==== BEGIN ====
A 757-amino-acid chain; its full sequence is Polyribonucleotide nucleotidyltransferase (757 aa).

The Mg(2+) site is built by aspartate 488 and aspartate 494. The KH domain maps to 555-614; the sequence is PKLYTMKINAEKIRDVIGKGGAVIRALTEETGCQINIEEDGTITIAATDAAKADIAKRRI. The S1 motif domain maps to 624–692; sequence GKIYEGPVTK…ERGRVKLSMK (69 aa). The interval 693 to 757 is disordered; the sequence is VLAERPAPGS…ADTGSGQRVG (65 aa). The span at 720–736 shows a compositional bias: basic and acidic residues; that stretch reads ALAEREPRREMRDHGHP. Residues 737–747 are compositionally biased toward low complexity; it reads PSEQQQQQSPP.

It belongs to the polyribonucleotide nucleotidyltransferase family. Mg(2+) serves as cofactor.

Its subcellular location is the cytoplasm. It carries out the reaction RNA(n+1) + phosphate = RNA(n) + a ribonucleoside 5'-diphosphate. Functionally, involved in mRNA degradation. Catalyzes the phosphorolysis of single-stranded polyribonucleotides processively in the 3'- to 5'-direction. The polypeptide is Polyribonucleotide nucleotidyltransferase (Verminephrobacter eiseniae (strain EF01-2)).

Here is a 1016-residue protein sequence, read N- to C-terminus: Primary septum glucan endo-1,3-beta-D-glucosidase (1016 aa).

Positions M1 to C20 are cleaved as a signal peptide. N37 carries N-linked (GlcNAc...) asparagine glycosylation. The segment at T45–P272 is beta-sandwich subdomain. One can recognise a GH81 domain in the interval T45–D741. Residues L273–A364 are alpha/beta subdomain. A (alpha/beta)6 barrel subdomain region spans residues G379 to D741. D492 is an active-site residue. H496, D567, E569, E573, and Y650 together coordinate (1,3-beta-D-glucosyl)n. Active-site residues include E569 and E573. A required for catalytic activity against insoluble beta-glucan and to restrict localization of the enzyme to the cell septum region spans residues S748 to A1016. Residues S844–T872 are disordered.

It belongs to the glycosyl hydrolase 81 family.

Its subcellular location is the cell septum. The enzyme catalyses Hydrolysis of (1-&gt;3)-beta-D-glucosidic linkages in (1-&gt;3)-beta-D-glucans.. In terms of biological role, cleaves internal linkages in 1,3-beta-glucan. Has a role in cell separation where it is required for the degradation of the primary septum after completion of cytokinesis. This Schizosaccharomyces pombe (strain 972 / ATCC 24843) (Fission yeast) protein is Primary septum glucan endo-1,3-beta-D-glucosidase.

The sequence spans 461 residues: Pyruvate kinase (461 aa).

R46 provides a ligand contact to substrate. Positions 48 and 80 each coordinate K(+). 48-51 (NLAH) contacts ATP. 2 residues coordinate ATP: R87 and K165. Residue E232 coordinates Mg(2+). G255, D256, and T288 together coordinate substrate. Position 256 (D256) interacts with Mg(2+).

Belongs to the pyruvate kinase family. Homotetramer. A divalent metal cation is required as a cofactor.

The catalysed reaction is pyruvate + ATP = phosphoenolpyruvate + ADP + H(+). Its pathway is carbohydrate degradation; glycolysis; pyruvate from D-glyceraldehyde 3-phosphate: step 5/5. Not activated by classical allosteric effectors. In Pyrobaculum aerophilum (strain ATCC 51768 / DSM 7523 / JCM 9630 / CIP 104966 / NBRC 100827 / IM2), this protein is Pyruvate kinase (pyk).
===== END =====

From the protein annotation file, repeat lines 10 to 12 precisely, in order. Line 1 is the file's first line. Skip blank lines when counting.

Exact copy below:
R46 provides a ligand contact to substrate. Positions 48 and 80 each coordinate K(+). 48-51 (NLAH) contacts ATP. 2 residues coordinate ATP: R87 and K165. Residue E232 coordinates Mg(2+). G255, D256, and T288 together coordinate substrate. Position 256 (D256) interacts with Mg(2+).

Belongs to the pyruvate kinase family. Homotetramer. A divalent metal cation is required as a cofactor.

The catalysed reaction is pyruvate + ATP = phosphoenolpyruvate + ADP + H(+). Its pathway is carbohydrate degradation; glycolysis; pyruvate from D-glyceraldehyde 3-phosphate: step 5/5. Not activated by classical allosteric effectors. In Pyrobaculum aerophilum (strain ATCC 51768 / DSM 7523 / JCM 9630 / CIP 104966 / NBRC 100827 / IM2), this protein is Pyruvate kinase (pyk).